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About Albert Jack
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Author, Albert Jack

Albert Jack

About Albert Jack

An Interview with Albert Jack

More About Albert Jack

Albert Jack’s Red Herrings and White Elephants was a huge international hit and was on the bestsellers list for sixteen months. His second, Shaggy Dogs and Black Sheep was another success: selling over 70,000 copies. He is also the author of That's Bollocks! (all the strangest, sickest, funniest and most unforgettable urban legends as told in Jack's inimitable style) and Albert Jack's Ten-Minute Mysteries.

Often, the first question I am asked in every interview I give is ‘where did you get the idea in the first place’. And that is easy to answer. After I had finished a previous book, which is called Sounds From the Street, a biography about a band called The Jam, I started looking around for a new subject. Sounds From the Street was selling very well, for a music biography, but that type of book is usually tucked away on shelves in the music sections of bookshops, which are three floors up and at the back of the store. At the time I used to look at all the trivia type gift books piled on high on the tables by the front door and under the tills and I had my ‘John Lennon’ moment. Remember the quote of his when he first saw Elvis perform on stage?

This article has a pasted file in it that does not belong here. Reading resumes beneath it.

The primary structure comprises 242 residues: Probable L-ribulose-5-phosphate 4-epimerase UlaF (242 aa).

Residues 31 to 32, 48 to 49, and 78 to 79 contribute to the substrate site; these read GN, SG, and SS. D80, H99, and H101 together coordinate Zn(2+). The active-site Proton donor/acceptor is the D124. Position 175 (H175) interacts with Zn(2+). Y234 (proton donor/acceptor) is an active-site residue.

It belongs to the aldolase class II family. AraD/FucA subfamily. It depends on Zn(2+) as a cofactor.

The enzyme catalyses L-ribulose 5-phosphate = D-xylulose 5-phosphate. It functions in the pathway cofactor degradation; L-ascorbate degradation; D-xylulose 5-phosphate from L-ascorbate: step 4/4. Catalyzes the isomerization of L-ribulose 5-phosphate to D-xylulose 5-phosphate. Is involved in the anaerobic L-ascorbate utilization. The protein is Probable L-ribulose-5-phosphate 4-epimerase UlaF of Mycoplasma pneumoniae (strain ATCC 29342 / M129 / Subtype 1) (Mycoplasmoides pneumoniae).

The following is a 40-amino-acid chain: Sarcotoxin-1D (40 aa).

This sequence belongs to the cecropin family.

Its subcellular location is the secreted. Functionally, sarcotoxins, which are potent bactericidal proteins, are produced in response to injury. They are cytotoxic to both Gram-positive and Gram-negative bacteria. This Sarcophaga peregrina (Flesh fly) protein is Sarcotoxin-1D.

‘Now that looks like a good job, I’d like to do that..!’

Well that’s what I thought too. So I started casting around for ideas and thought firstly of a music trivia book followed by a sports trivia title or perhaps a combined volume, but somehow I couldn’t make them work. Then, one day in December 2003, I was in a pub in Guildford and a friend of mine came in looking like somebody had run over his cat. He explained he had been out painting the town red the previous evening and now felt like someone was trying to push a knitting needle through his ear, so I suggested he have a hair of the dog.

‘Good idea’ he said, turning to the barman, ‘one of those please’.

Now the barman is Colombian and, although he speaks very good English, stared at us blankly before saying ‘But dogs aren’t allowed in this pub’. That got us thinking and we stared wondering where all these little phrases came from and why they are so natural for us to use as an everyday part of our language, especially given the actual words we use mean nothing at all in the context of a conversation we are having.

Before long the Guvnor fetched us up a square meal, but we had already been there a while so before I reached the end of my tether I decided to make my way home. It was raining cats and dogs outside so, I bit the bullet, and making sure I set off on the right foot, made my way home through the rain. Before long I had discovered many of these phrases actually do have origins that traceable throughout history and some have emerged from a single event.

Shaggy Dogs and Black Sheep, which is published on 8th September, is in my humble opinion better than my last book. Part of the reason for this is because the new book has been written with much more confidence – having a bestseller under your belt tends to have that effect! But also, many of the phrases for Shaggy Dogs came from readers’ letters and it’s great to know that people are enjoying my work.

Albert Jack
September 2005

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